Tuesday, March 12, 2019

‘Tiny’, ‘Affordable’, ‘Homeless’, ‘Hotels’, ‘Custom’ and ‘ADU’ the New Buzzwords of the Modular Industry

Prior to 2008 and the housing downturn nobody in the residential modular housing industry had much time to build outside of the modular factory’s standard floorplan books.

My how things have changed. I’m not sure which came first. Was it the labor shortage or the need for more housing or that cities were tired of the homeless taking over city parks and roadways or was it simply that Silicon Valley investors rich from selling their Tech businesses discovered the modular housing industry.

Whatever it was caught the modular housing industry at the best, or worse, time for modular factory owners. Sales were sluggish after 2008 with many factories shutting their doors. However two major events occurred that brought many modular home back from the brink.

Hurricane Sandy hitting the East Coast and destroying tens of thousands of houses from NJ all the way up to MA and RI. For the next four the East Coast modular factories were running on all cylinders but as that began to slow down Marriott Hotels ‘discovered’ the savings in time and money modular construction brought to their bottom line and began ordering hotels on the East Coast from residential modular home factories followed by other hotel chains that saw the advantages of modular and it was ‘off to the races’ for modular construction.

Next came apartment buildings and other commercial projects bringing anywhere from 30 to 130 modules to the factory’s production lines. Again the timing couldn’t have been better as many modular home builders that weathered the housing crisis were reaching retirement age and some that left the business because of the 2008 downturn never came back to the business.

During the downturn many modular home factories were trying to help their existing builder base by offering to build wild custom homes that would never have been allowed in the factory’s old planbooks. Allowing the tail to wag the dog the factories took on just about option and unique feature the builder’s customer could think of.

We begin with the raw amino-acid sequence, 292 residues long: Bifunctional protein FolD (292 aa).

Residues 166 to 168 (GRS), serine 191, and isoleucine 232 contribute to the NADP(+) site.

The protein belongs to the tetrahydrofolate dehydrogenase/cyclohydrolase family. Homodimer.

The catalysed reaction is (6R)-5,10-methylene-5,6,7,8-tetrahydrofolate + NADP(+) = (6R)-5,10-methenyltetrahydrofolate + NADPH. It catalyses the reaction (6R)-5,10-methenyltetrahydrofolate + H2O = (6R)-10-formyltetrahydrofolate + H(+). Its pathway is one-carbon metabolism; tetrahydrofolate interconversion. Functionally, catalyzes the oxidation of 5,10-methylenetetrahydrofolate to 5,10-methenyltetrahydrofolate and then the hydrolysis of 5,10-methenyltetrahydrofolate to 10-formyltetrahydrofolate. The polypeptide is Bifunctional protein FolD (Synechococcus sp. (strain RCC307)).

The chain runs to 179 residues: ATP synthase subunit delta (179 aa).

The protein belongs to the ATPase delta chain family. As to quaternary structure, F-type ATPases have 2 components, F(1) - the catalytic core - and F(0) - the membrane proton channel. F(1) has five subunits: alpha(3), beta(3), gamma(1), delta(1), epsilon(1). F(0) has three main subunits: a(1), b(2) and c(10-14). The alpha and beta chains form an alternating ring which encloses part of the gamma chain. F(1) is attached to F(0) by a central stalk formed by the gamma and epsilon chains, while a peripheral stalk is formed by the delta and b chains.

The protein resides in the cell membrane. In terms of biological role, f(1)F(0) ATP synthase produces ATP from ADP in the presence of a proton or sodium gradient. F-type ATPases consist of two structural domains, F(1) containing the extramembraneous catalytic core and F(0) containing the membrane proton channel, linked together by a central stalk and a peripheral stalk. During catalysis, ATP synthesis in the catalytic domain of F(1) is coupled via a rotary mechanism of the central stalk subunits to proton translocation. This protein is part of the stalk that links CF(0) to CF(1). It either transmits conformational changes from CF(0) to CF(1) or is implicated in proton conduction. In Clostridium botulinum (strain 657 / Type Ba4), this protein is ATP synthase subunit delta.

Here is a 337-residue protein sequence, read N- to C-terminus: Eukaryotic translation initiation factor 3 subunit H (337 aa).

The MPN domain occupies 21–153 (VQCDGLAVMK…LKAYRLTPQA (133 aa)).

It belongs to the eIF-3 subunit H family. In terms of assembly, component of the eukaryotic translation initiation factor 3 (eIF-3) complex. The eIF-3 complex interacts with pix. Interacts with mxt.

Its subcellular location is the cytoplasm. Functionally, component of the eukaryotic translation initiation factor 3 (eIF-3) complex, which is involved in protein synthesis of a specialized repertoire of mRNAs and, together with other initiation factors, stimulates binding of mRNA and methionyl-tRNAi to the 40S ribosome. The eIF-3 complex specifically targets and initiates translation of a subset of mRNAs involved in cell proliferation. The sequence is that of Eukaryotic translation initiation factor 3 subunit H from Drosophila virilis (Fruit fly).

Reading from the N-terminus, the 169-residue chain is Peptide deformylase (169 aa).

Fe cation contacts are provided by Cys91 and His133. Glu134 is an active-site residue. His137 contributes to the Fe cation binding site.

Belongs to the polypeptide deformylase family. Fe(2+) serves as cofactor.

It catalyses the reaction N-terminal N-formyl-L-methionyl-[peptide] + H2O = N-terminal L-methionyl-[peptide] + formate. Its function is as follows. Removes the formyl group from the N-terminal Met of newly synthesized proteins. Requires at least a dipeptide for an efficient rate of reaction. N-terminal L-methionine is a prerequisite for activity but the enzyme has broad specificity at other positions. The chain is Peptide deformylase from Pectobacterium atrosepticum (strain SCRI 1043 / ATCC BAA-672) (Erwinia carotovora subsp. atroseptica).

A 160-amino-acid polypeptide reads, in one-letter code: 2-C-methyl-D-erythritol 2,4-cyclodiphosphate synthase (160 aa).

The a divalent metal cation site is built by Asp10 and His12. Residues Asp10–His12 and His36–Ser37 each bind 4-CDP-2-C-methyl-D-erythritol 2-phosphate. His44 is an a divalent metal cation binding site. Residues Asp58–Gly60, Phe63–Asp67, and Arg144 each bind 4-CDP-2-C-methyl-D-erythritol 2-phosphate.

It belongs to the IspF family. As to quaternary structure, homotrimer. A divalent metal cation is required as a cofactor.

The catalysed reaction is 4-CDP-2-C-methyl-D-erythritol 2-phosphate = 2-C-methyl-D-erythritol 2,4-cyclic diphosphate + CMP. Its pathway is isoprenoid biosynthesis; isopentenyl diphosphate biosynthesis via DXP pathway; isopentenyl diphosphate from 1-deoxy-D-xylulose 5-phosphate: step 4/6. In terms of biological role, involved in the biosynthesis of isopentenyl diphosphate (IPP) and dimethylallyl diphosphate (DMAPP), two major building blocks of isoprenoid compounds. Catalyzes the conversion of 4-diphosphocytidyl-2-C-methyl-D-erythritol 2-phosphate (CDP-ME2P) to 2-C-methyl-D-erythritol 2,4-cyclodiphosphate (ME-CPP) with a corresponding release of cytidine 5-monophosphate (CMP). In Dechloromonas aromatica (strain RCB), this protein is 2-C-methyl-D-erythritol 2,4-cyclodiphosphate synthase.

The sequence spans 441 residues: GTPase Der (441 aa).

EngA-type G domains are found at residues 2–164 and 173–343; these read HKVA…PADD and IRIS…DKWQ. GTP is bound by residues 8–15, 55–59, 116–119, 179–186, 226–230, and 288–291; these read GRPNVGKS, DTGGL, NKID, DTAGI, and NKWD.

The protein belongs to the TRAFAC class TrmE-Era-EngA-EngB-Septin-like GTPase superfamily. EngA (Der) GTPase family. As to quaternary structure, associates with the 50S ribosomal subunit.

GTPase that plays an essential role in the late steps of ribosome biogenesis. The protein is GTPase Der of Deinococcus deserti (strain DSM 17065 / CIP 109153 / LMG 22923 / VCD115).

All this slowed down housing production to the point that it is not unusual for houses to take 10-20 weeks to build in the factory which now includes excessive code reviews by many state agencies and the factory’s engineering trying to figure out how to produce and build these extreme custom homes.

All the time this is happening in the East there have been no new modular home factories built and only modest upgrading in others.

Meanwhile the young people that reaped millions and even billions when they sold their high-tech companies saw prefab and modular housing as the best place to invest their money and at the same time try to solve all the housing problems they saw affecting the West Coast. That still seems to be the main topic at all those West Coast building conferences and investor seminars.

Millions of dollars were invested in ‘Affordable’ housing factories. ‘Homeless’ housing became the buzzword when these new billionaires were looking for places to put their high-tech gains.

I’m now hearing that these new investors are looking at ‘Tiny’ Houses and ‘Auxiliary Housing Units’ (ADU) as industries to invest their millions.

But what is interesting is that all those Silicon Valley investors can’t see beyond the Rocky Mountains when it comes to investing in new prefab and modular companies. It’s as if it doesn’t benefit the West states it isn’t worth the investment.

The East Coast Prefab and Modular housing industries have to be scratching their collective heads wondering why all those millions are being sunk into any new idea their West Coast siblings present to investors no matter how far fetched it may be.

For every Katerra there are 2 or 3 factories that investors love but have little or no chance of becoming a major success. Blu Home is a prime example of how investors fell all over themselves to throw over a hundred million dollars at them in their pursuit of becoming a national presence only to end up building primarily in Northern California.

There is a long and hard learning curve in modular housing and if investors are looking to make actual profits on their investments they should begin courting the East Coast modular home industry with its wealth of talent and experience.


Anonymous said...

Great article Gary. I never gave too much thought as to how our industry is evolving.

Josh Margulies said...

Early in my time in, i was told modular cannot be expected to be all things to all people.

Backyard Home Pro said...

Good summary, but what you did not mention is that CA has such a housing shortage that the new Governor set a goal for 3.5M new homes by 2025. When that happens all the investors try to grab a piece of the pie. I'm not saying any of these companies will succeed, in fact most of them will fail (if not all) since very few of them are led by industry professionals, just like Blu was a couple years ago!

By the way, Blu is doing well as a smaller Bay Area MOD company that buys it's product from a Mid West factory. To bad they had to spend so much money to become a glorified design/build contractor.